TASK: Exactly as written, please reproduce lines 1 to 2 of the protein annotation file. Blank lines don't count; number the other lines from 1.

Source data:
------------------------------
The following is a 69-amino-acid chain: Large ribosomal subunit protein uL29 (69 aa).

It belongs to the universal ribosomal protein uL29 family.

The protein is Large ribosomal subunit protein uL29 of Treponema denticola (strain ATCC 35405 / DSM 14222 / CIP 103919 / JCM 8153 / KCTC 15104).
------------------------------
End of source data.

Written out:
The following is a 69-amino-acid chain: Large ribosomal subunit protein uL29 (69 aa).

It belongs to the universal ribosomal protein uL29 family.